Ancient stones serve as tourist site
MUĞLA - Anadolu Agency
Architectural blocks and broken stones found in the ancient city of Stratonikeia are taken to the ‘Stone Hospital,’ while a team of 15 people is working on restoring the stones available for use. The stones are then sent to museums. AA photoBroken ancient stones that have been unearthed during excavations in the ancient city of Stratonikeia in the northwestern province of Muğla have been restored to serve as a tourist site. The ancient city was one of the most important cities in the Karia region and made its mark from the Bronze Age to the Republic Period.
Archaeological excavations in Stratonikeia, which is one of the world’s largest marble cities, commenced in 2008 and have taken place every year for nine months with a team of nine people.
Excavations continue to be carried out while conservation works on the theater, gymnasium, Roman baths, the Augustus and Empire Temple are still ongoing. Meanwhile, broken ancient stones are being documented by archaeologists and kept for future generations with works carried out in the “Stone Hospital.”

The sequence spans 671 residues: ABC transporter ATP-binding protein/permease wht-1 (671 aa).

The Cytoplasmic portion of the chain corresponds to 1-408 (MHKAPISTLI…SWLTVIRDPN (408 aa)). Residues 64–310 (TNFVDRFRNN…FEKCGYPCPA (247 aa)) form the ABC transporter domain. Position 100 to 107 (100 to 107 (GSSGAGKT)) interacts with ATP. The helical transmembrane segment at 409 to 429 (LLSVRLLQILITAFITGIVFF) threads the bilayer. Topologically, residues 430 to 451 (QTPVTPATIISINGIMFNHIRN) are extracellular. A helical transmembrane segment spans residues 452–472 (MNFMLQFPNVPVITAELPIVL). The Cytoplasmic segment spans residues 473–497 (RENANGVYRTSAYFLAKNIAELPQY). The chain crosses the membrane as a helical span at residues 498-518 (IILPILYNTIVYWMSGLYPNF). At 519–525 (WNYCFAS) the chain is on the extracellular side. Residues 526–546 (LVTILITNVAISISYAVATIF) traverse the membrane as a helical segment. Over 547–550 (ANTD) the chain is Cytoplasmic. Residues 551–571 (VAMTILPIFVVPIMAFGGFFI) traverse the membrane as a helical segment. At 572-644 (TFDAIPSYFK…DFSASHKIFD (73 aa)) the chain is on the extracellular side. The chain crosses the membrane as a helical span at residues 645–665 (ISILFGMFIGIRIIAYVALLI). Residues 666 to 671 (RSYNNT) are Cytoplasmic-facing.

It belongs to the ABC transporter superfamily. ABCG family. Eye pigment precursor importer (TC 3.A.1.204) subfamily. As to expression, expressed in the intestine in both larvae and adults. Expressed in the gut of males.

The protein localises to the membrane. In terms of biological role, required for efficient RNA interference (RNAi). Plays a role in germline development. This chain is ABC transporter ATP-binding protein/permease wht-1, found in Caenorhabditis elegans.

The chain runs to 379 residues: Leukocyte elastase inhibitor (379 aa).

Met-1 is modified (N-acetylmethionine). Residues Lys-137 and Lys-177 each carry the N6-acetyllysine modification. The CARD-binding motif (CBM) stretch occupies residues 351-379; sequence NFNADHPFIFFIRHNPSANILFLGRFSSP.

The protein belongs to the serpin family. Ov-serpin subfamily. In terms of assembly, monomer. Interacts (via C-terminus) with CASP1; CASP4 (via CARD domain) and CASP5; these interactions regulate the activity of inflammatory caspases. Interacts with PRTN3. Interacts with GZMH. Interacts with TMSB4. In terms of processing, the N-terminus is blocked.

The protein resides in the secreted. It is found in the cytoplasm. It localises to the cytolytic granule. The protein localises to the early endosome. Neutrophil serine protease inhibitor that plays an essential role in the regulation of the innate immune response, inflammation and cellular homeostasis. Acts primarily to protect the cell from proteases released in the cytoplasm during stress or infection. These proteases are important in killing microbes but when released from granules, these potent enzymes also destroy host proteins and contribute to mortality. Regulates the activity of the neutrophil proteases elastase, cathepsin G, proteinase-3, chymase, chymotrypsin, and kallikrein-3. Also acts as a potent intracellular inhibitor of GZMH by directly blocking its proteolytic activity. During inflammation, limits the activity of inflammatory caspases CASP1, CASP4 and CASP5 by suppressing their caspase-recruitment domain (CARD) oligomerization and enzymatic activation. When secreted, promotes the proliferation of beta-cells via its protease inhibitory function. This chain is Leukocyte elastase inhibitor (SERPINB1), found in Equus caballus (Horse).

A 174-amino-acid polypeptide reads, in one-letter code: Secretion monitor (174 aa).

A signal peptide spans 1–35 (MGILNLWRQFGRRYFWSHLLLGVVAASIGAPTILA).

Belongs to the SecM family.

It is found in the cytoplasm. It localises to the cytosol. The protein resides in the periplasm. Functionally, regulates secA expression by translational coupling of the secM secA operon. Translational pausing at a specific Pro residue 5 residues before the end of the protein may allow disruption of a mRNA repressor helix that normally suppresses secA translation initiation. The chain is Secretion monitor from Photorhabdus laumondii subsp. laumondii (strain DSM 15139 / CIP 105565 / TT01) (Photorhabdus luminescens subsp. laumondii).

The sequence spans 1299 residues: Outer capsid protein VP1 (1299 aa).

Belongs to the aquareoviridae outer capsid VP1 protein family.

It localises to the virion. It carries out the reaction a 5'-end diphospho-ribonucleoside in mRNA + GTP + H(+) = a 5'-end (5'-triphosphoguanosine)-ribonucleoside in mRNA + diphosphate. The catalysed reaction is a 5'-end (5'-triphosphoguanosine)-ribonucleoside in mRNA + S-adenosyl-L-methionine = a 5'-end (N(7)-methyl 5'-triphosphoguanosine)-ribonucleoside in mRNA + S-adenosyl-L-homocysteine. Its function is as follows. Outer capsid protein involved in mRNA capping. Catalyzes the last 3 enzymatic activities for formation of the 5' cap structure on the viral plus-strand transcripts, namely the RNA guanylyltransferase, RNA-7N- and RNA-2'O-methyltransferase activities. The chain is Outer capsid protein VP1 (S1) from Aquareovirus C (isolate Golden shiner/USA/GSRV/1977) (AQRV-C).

The ancient city of Stratonikeia’s architectural restorer, Ufuk Denizli, said that they were working on restoration of the ancient city with a team of 15 people, calling the area where they work the “Stone Hospital.” He said that the architectural blocks and broken stones found in the ancient city were taken to the hospital, adding, “They are initially documented by archaeologists in the ancient city, then the restoration team starts working on the stones available for use and they are cleaned. We give priority to the blocks that will be used in the restoration. Then we attach the pieces to each other. Especially for big blocks, we use an epoxy, a very strong glue.”
A big restoration project
Denizli said that some stones were strengthened with methods that were used in the ancient times. He said that the stones were found during excavations in the 3,000-year-old ancient city.
“We are planning a big restoration project in the area of the gymnasium. We are now attaching the broken stones as preliminary preparations. Among the structures, whose restoration still continues in the city are the temple, theater and the gymnasium. We architecturally restore nearly 150 blocks in a year. By breathing life into the ancient stones and keeping them ‘alive’, I hope that we will be to restore them to their former glory and revive the structures, where these blocks belong to, soon.”
Denizli said that the restoration was an expensive and lengthy process, “Even though work may seem to be progressing slowly, we are actually carrying out very important works. We will see the change in the face of the ancient city of Stratonikeia in a few years. Thanks to the restorations of the city, there is an annual increase of visitors every year.”